In the late 1970s, Bob left the Sydney/Glebe scene to take up a post at the University of Newcastle. This, apart from losing the man himself from our everyday lives, also marked a further blow to the already-weakening Sydney Branch of PESA, and it was devastating for RED, as another location had to be found for storing the back numbers and new editions, and a new system had to be put in place for handling the mail and subscriptions. RED suffered badly as this became semi-institutional rather than a labour of love and commitment.
In fact, it was a jolt that RED never fully recovered from, but, on the other hand, it proved to be an unexpected lifeline for PESA. Along with Bill Warren, Bob established the Newcastle and Northern Rivers Branch: I gave the inaugural paper in March 1979 and was delighted to find myself presenting to a room full of new faces that Bob and Bill had brought to the philosophy of education. Thus, as PESA began to struggle in Sydney (and most places), it was becoming invigorated in Newcastle to the extent that the Presidency and Executive flourished there for a time and greatly assisted in keeping the Society going through its darkest days. Bob also continued to attend and contribute to Annual Conferences, especially Townsville in 1982, whether through academic papers or just comradely chinwags: he was a great raconteur.
Newcastle was also good to Bob. It allowed him to have a house of his own that he could fill with books and room to read them; it was much closer to the rich vineyards of the Hunter Valley; and it opened up space for him to write more than book reviews. It is sadly little known that, in that time, Bob wrote a monograph that was, and I am led to believe still is, the definitive biography of Jack Lindsay (Norman’s brother). It was instrumental to his being awarded a prestigious year’s secondment as Head of the Australian Studies Centre at the University of London (1984).
But it was Bob’s earlier book on Freire that brought him most fame – of a sort. Given that it had the word ‘revolution’ in the title and came out in Pluto’s ‘Marxism and Radical Social Thought’ series, Australian Customs, which did judge a book by its cover and a magazine by its centre-fold, impounded the first shipment and placed the book on the ‘Banned Publications’ list along with Portnoy’s Complaint and Playboy magazine. I recall a group of us going to Customs House and arguing the case that the book was not a call to rain fire and brimstone, nor havoc and devastation upon our country and, to the benefit of all, it was finally considered safe for it to be released.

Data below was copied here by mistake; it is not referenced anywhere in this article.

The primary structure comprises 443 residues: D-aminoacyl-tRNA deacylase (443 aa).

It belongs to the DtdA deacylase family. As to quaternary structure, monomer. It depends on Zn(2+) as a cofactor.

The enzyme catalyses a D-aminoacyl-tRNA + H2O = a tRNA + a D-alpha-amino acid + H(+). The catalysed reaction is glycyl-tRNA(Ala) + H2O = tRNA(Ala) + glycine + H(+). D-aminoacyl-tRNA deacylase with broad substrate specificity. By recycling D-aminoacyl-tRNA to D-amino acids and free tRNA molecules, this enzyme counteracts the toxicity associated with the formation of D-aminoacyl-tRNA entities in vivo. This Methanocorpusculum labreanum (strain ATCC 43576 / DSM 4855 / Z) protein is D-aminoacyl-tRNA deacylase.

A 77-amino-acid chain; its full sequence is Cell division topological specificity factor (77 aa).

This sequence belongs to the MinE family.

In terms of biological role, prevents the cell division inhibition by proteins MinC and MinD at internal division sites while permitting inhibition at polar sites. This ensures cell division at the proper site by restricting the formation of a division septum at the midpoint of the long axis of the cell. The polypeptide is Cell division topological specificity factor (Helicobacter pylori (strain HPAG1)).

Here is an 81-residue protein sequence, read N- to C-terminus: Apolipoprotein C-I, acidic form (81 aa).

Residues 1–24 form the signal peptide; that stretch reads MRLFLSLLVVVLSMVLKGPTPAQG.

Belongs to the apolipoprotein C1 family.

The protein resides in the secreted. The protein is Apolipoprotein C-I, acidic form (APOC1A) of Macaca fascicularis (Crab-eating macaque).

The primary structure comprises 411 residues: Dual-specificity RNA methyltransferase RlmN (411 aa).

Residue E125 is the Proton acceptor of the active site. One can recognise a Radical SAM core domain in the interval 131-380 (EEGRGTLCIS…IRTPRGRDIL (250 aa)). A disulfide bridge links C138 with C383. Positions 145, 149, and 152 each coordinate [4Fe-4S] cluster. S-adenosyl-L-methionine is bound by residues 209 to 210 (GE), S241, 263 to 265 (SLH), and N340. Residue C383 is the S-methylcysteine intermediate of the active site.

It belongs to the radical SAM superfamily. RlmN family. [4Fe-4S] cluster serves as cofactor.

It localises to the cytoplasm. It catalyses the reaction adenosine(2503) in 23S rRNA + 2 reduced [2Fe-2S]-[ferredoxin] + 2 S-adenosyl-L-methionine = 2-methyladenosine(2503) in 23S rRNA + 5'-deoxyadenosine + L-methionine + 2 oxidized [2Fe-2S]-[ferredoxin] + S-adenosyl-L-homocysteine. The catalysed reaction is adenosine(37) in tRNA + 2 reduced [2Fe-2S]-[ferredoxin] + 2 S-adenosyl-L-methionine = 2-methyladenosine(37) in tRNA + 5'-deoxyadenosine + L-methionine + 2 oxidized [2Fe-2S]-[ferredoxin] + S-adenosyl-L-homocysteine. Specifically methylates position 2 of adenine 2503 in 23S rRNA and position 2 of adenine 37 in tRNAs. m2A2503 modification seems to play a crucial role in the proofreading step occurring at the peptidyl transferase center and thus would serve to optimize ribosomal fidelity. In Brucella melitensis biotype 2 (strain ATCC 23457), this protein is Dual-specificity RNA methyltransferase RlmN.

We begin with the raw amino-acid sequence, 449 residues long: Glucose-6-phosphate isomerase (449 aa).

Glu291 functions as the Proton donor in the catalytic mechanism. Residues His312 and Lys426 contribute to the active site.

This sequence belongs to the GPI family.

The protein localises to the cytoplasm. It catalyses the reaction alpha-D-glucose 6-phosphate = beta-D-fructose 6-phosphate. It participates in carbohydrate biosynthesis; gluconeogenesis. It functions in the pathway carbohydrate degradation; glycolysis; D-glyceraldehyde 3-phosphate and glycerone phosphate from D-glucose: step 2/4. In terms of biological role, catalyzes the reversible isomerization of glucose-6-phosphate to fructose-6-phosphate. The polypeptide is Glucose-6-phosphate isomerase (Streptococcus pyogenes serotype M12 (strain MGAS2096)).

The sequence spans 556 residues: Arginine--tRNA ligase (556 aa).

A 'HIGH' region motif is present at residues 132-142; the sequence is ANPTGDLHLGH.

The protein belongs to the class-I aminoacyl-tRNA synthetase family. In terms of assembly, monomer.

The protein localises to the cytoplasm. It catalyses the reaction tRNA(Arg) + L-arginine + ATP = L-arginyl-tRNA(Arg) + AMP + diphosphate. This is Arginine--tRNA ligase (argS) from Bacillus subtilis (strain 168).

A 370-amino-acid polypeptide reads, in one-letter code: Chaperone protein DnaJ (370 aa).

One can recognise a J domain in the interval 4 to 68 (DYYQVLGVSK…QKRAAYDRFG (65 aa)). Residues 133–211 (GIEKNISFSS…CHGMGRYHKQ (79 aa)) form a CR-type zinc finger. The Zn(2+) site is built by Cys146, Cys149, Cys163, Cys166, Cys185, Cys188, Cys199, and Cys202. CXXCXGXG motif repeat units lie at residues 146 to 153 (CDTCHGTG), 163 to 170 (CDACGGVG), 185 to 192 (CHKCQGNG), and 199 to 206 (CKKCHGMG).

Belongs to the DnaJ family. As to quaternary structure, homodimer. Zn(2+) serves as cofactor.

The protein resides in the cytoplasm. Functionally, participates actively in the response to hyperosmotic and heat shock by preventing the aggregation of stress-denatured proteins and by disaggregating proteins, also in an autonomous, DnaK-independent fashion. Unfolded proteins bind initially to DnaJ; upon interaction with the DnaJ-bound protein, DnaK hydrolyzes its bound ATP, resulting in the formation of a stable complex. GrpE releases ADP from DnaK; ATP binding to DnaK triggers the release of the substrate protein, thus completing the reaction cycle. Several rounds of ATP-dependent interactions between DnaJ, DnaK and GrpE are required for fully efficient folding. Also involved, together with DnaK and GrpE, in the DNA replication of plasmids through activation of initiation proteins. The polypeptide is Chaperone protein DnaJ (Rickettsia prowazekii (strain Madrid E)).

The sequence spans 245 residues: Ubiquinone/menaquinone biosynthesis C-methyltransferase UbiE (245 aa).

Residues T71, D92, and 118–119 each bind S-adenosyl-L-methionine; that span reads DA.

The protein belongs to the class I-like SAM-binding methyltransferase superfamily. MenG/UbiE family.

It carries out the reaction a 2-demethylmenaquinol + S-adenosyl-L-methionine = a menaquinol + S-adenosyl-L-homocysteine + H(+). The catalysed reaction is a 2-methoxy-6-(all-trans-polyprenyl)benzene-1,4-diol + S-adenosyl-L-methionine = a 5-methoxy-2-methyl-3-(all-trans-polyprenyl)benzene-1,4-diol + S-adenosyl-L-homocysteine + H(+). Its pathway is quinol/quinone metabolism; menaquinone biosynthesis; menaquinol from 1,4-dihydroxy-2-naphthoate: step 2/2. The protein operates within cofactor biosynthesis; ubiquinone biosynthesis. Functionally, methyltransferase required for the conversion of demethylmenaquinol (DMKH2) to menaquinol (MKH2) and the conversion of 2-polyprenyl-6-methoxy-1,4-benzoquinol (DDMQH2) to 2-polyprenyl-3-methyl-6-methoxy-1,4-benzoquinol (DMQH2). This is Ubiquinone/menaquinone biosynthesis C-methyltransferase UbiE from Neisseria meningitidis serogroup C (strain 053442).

Time passes. I have not seen nor heard of Bob for over three decades now, but I hope that somewhere some fortunate people are having their day brightened by a friendly ‘Greetings, comrade,’ followed by a good chin wag over a fine glass of wine – preferably red.
 For an excellent example of Bob’s approach, see his ‘Teachers, Classes and the Crisis’ (1984) in Access, 3(1), 28–34. The paper does not quite fit the archetype academic model, yet is erudite and highly ‘intellectual’; it draws on and references a large number of sources, many of which are not from the ‘academic’ canon; it is firmly grounded in a current issue, while examining a broader context; and it is fearlessly critical of contemporary work – such as mine.
 I made a second presentation in 1982: the Branch was still thriving.
 This is what Australian democracy looked like at the time, having recently sent young men chosen by lottery to fight in Vietnam, and having also recently broadly accepted the action of the Queen’s representative dismissing its democratically elected Prime Minister. This might help explain why many of us became so committed to a radical overthrow of the status quo in universities, education and society as a whole.